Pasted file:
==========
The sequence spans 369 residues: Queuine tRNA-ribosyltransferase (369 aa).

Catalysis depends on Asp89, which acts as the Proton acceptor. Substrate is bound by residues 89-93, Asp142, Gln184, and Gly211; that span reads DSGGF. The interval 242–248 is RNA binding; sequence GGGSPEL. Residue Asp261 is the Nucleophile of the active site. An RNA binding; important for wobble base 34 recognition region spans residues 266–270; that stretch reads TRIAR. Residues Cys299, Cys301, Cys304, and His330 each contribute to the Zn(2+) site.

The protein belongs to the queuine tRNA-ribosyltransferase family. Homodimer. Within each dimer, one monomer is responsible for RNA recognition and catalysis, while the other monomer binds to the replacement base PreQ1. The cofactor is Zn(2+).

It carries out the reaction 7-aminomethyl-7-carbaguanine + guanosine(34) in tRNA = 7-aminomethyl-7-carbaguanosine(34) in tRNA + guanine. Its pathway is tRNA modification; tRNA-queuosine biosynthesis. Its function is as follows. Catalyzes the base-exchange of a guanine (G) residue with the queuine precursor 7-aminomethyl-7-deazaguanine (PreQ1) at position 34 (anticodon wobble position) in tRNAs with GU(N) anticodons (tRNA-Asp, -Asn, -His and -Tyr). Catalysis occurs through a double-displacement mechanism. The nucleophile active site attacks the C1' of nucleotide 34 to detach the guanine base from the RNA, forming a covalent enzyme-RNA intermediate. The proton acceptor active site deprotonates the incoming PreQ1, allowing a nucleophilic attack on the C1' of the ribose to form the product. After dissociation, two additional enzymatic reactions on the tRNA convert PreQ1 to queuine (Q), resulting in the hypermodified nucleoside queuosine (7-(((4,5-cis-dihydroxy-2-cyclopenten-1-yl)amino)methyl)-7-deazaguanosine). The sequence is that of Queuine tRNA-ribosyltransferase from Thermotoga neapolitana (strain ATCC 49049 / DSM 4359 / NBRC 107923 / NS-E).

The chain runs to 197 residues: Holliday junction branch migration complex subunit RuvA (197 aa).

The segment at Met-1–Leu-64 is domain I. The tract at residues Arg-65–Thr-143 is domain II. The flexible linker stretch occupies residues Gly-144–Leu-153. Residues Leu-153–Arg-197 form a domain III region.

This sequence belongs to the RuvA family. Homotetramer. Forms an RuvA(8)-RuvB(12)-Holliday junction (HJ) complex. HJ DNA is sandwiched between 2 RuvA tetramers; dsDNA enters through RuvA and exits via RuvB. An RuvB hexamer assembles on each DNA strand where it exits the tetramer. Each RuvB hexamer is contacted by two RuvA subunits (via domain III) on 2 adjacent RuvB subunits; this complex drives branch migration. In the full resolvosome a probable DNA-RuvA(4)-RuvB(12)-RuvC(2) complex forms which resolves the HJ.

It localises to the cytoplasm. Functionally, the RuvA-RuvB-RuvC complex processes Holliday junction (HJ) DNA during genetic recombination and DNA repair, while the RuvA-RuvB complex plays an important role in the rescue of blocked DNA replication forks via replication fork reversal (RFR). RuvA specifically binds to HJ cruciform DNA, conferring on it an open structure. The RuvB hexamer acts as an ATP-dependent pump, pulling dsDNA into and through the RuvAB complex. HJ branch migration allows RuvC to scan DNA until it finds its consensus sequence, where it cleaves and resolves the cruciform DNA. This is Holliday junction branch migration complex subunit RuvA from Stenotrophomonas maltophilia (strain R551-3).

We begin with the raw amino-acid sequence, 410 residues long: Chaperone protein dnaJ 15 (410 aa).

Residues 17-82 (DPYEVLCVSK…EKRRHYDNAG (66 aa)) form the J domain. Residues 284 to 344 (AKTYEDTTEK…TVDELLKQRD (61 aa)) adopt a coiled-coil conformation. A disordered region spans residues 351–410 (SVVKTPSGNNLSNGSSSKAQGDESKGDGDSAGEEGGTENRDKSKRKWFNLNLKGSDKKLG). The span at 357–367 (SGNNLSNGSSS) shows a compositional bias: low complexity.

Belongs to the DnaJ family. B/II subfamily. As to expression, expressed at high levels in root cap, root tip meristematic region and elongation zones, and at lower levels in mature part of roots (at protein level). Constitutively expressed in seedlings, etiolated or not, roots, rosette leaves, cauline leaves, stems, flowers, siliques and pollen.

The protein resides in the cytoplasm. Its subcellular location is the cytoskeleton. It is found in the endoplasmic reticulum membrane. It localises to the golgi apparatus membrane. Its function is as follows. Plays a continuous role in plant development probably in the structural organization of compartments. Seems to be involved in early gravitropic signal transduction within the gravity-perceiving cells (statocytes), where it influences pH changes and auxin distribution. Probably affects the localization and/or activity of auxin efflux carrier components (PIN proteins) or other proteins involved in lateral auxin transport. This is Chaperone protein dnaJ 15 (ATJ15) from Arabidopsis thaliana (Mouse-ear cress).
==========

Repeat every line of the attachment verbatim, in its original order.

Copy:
The sequence spans 369 residues: Queuine tRNA-ribosyltransferase (369 aa).

Catalysis depends on Asp89, which acts as the Proton acceptor. Substrate is bound by residues 89-93, Asp142, Gln184, and Gly211; that span reads DSGGF. The interval 242–248 is RNA binding; sequence GGGSPEL. Residue Asp261 is the Nucleophile of the active site. An RNA binding; important for wobble base 34 recognition region spans residues 266–270; that stretch reads TRIAR. Residues Cys299, Cys301, Cys304, and His330 each contribute to the Zn(2+) site.

The protein belongs to the queuine tRNA-ribosyltransferase family. Homodimer. Within each dimer, one monomer is responsible for RNA recognition and catalysis, while the other monomer binds to the replacement base PreQ1. The cofactor is Zn(2+).

It carries out the reaction 7-aminomethyl-7-carbaguanine + guanosine(34) in tRNA = 7-aminomethyl-7-carbaguanosine(34) in tRNA + guanine. Its pathway is tRNA modification; tRNA-queuosine biosynthesis. Its function is as follows. Catalyzes the base-exchange of a guanine (G) residue with the queuine precursor 7-aminomethyl-7-deazaguanine (PreQ1) at position 34 (anticodon wobble position) in tRNAs with GU(N) anticodons (tRNA-Asp, -Asn, -His and -Tyr). Catalysis occurs through a double-displacement mechanism. The nucleophile active site attacks the C1' of nucleotide 34 to detach the guanine base from the RNA, forming a covalent enzyme-RNA intermediate. The proton acceptor active site deprotonates the incoming PreQ1, allowing a nucleophilic attack on the C1' of the ribose to form the product. After dissociation, two additional enzymatic reactions on the tRNA convert PreQ1 to queuine (Q), resulting in the hypermodified nucleoside queuosine (7-(((4,5-cis-dihydroxy-2-cyclopenten-1-yl)amino)methyl)-7-deazaguanosine). The sequence is that of Queuine tRNA-ribosyltransferase from Thermotoga neapolitana (strain ATCC 49049 / DSM 4359 / NBRC 107923 / NS-E).

The chain runs to 197 residues: Holliday junction branch migration complex subunit RuvA (197 aa).

The segment at Met-1–Leu-64 is domain I. The tract at residues Arg-65–Thr-143 is domain II. The flexible linker stretch occupies residues Gly-144–Leu-153. Residues Leu-153–Arg-197 form a domain III region.

This sequence belongs to the RuvA family. Homotetramer. Forms an RuvA(8)-RuvB(12)-Holliday junction (HJ) complex. HJ DNA is sandwiched between 2 RuvA tetramers; dsDNA enters through RuvA and exits via RuvB. An RuvB hexamer assembles on each DNA strand where it exits the tetramer. Each RuvB hexamer is contacted by two RuvA subunits (via domain III) on 2 adjacent RuvB subunits; this complex drives branch migration. In the full resolvosome a probable DNA-RuvA(4)-RuvB(12)-RuvC(2) complex forms which resolves the HJ.

It localises to the cytoplasm. Functionally, the RuvA-RuvB-RuvC complex processes Holliday junction (HJ) DNA during genetic recombination and DNA repair, while the RuvA-RuvB complex plays an important role in the rescue of blocked DNA replication forks via replication fork reversal (RFR). RuvA specifically binds to HJ cruciform DNA, conferring on it an open structure. The RuvB hexamer acts as an ATP-dependent pump, pulling dsDNA into and through the RuvAB complex. HJ branch migration allows RuvC to scan DNA until it finds its consensus sequence, where it cleaves and resolves the cruciform DNA. This is Holliday junction branch migration complex subunit RuvA from Stenotrophomonas maltophilia (strain R551-3).

We begin with the raw amino-acid sequence, 410 residues long: Chaperone protein dnaJ 15 (410 aa).

Residues 17-82 (DPYEVLCVSK…EKRRHYDNAG (66 aa)) form the J domain. Residues 284 to 344 (AKTYEDTTEK…TVDELLKQRD (61 aa)) adopt a coiled-coil conformation. A disordered region spans residues 351–410 (SVVKTPSGNNLSNGSSSKAQGDESKGDGDSAGEEGGTENRDKSKRKWFNLNLKGSDKKLG). The span at 357–367 (SGNNLSNGSSS) shows a compositional bias: low complexity.

Belongs to the DnaJ family. B/II subfamily. As to expression, expressed at high levels in root cap, root tip meristematic region and elongation zones, and at lower levels in mature part of roots (at protein level). Constitutively expressed in seedlings, etiolated or not, roots, rosette leaves, cauline leaves, stems, flowers, siliques and pollen.

The protein resides in the cytoplasm. Its subcellular location is the cytoskeleton. It is found in the endoplasmic reticulum membrane. It localises to the golgi apparatus membrane. Its function is as follows. Plays a continuous role in plant development probably in the structural organization of compartments. Seems to be involved in early gravitropic signal transduction within the gravity-perceiving cells (statocytes), where it influences pH changes and auxin distribution. Probably affects the localization and/or activity of auxin efflux carrier components (PIN proteins) or other proteins involved in lateral auxin transport. This is Chaperone protein dnaJ 15 (ATJ15) from Arabidopsis thaliana (Mouse-ear cress).